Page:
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Chapter: Microbiology and Immunology: Microbial Pathogenesis

Growth and Multiplication of Bacteria at the Site of Adherence - Stages of Pathogenesis of Infections

Bacteria cause diseases by three main mechanisms: (a) inva-sion of tissues followed by inflammation, (b) toxin production, and (c) immunopathogenesis.

Growth and Multiplication of Bacteria at the Site of Adherence

Bacteria cause diseases by three main mechanisms: (a) inva-sion of tissues followed by inflammation, (b) toxin production, and (c) immunopathogenesis. Table 10-6 summarizes a list of bacteria with their virulence factors.

Invasion of tissues followed by inflammation

Invasiveness refers to the ability of an organism to invade the host cells after establishing infection. “Invasion” is the term commonly used to describe the entry of bacteria into host cells, implying an active role for the organisms and a passive role for the host cells. For many disease-causing bacteria, invasion of the host’s epithelium is central to the infectious process. Some bacteria (e.g., Salmonella spp.) invade tissues through the intracellular junctions in the cytoplasm. Some bacteria (e.g., Shigella spp.) multiply within host cells, whereas other bacteria do not.

Shigella spp. initiate infection process by adhering to host cellsin the small intestine. There are multiple proteins, including the invasion plasmid antigens (IpA-D), that contribute to the process.Once inside the cells, the shigellae either are lysed or escape from the phagocytic vesicle, where they multiply in the cytoplasm.

Other bacteria (e.g., Yersinia species, N. gonorrhoeae, Chlamydiatrachomatis) invade specific types of the host’s epithelial cellsand may subsequently enter the tissue. Once inside the host cell, the bacteria may remain enclosed in a vacuole composed of the host cell membrane, or the vacuole membrane may dis-solved and bacteria may disperse within the cell and from one cell to another.

Invasion of tissues followed by inflammation is enhanced by many factors, which include: (a) enzymes, (b) antiphagocytic factors, (c) biofilms, (d) inflammation, and (e) intracellular survival.

1. Enzymes: Invasion of bacteria is enhanced by many enzymes.Many species of bacteria produce enzymes that are not intrin-sically toxic but do play important roles in the infectious process. Some of these enzymes are discussed below:

Hyaluronidases and collagenase: Hyaluronidases and col-lagenase are the enzymes that hydrolyze hyaluronic acid and degrade collagen, respectively; thereby allowing the bacteria to spread through subcutaneous tissues.

Hyaluronidases are produced by many bacteria (e.g., staphylococci, streptococci, and anaerobes) and aid in their spread through tissues. For example, hyaluroni-dase produced by S. pyogenes degrades hyaluronic acid in the subcutaneous tissue, thereby facilitating the organ-ism to spread rapidly.

Clostridium perfringens produces the proteolyticenzyme collagenase, which degrades collagen (the major protein of fibrous connective tissue), and promotes the spread of infection in tissue.

Coagulase: Staphylococcus aureusproduces the enzymecoagulase, which in association with blood factors coagulates the plasma. Coagulase contributes to the formation of fibrin walls around staphylococcal lesions, which protects bacteria from phagocytosis by walling off the infected area. The enzyme also causes deposition of fibrin on the surfaces of individual staphylococci, which may help protect them from phagocytosis or from destruction within phagocytic cells.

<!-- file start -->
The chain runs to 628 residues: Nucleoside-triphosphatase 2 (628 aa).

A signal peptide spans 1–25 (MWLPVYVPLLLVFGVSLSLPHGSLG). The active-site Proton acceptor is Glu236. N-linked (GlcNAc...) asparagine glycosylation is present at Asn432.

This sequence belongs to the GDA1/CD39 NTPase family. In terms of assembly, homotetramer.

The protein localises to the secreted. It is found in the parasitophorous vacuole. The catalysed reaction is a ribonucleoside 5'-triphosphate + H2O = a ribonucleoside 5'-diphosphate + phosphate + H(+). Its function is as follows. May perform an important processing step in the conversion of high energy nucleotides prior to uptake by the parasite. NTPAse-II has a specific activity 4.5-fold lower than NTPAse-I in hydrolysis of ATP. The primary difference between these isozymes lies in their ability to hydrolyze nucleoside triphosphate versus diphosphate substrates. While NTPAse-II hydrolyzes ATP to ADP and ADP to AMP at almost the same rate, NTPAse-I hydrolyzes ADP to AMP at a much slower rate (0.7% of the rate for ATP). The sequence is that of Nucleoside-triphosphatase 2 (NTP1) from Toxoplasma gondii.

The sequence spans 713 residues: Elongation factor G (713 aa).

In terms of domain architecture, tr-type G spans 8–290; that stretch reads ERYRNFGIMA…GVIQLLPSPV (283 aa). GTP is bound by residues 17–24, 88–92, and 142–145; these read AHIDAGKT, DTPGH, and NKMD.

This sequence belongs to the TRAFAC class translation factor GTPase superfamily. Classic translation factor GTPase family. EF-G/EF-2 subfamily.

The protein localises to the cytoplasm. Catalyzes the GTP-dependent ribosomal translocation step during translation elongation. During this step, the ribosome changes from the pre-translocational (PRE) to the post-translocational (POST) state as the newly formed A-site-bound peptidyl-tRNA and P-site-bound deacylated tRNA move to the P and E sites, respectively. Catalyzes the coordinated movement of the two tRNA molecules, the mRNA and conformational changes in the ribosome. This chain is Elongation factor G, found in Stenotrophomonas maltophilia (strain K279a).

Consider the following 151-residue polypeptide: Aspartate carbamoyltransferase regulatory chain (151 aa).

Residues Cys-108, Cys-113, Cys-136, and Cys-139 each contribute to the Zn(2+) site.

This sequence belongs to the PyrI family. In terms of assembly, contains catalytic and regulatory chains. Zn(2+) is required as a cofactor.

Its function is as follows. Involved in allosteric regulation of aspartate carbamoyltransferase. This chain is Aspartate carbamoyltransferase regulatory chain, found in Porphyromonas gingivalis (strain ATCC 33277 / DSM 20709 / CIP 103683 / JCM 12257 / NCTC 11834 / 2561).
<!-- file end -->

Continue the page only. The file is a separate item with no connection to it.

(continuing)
Streptokinase ( fibrinolysin): Many hemolytic strepto-cocci produce enzyme streptokinase, which activates a proteolytic enzyme of plasma. This enzyme is then able to dissolve coagulated plasma and thereby possibly aids in the rapid spread of streptococci through tissues. Streptokinase has been used in the treatment of acute myocardial infarction to dissolve fibrin clots.

      IgA1 proteases: Certain pathogenic bacteria produceenzymes IgA1 proteases that split IgA1 at specific pro-line–threonine or proline–serine bonds in the hinge region and inactivate its antibody activity. IgA1 protease is an important virulence factor of the pathogens, such as gonorrhoeae, Neisseria meningitidis, Haemophilus influenzae,and Streptococcus pneumoniae. Production of IgA1 protease allows the pathogens to inactivate the primary antibody found on mucosal surfaces and thereby facilitates the attachment of these bacteria to the mucous membrane.

2. Antiphagocytic factors: Many bacterial pathogens arerapidly killed once they are ingested by polymorphonuclear cells or macrophages. Some pathogens evade phagocyto-sis or leukocyte microbicidal mechanisms by several anti-phagocytic factors; the most important being (a) capsule, (b) cell wall proteins, (c) cytotoxins, and (d) surface antigens.

      Capsule:  The  capsule  surrounding  bacteria,  such  as pneumoniae (Fig. 10-3) and N. meningitidis, is the mostimportant antiphagocytic factor. It retards the phago-cytosis of bacteria by preventing the phagocytes from adhering to the bacteria.

      Cell wall proteins: The cell wall proteins, such as theprotein A and protein M, of S. aureus and S. pyogenes especially are antiphagocytic. For example, protein A of S. aureus binds to IgG and prevents the activation of complement. M protein of S. pyogenes is antiphagocytic.

      Cytotoxins: Certain bacteria produce cytotoxins thatinterfere with chemotaxis or killing of phagocytes. For example, S. aureus produces hemolysins and leukocidins that lyse and damage RBCs and WBCs.

      Surface antigens: Surface antigens of bacteria, such as Viantigen of S. typhi and K antigen of E. coli make the bacteria resistant to phagocytosis and lytic activity of complement.

A list of intracellular pathogens is given in Table 10-7

3. Biofilms: The biofilm is an aggregate of interactive bacteriaattached to a solid surface or to each other and encased in an exopolysaccharide matrix. Biofilms consist of single cells and microcolonies of bacteria, all found together in a highly hydrated, predominantly anionic exopolymer matrix. This is distinct from planktonic or free-living bacterial growth, in which interactions of the microorganisms do not occur. Biofilms form a slimy coat on solid surfaces and occur throughout the nature. A single species of bacteria may be involved, or more than one species may coaggregate to form a biofilm. Fungi, including yeasts, are occasionally involved.

Biofilms are important in human infections that are persis-tent and difficult to treat. A few such infections include:

a)        S. epidermidis and S. aureus infections of central venouscatheters;

b)       Eye infections that occur with contact lenses and intraocular lenses;

c)        Infections in dental plaque; and

d)       Pseudomonas aeruginosa airway infections in cysticfibrosis patients.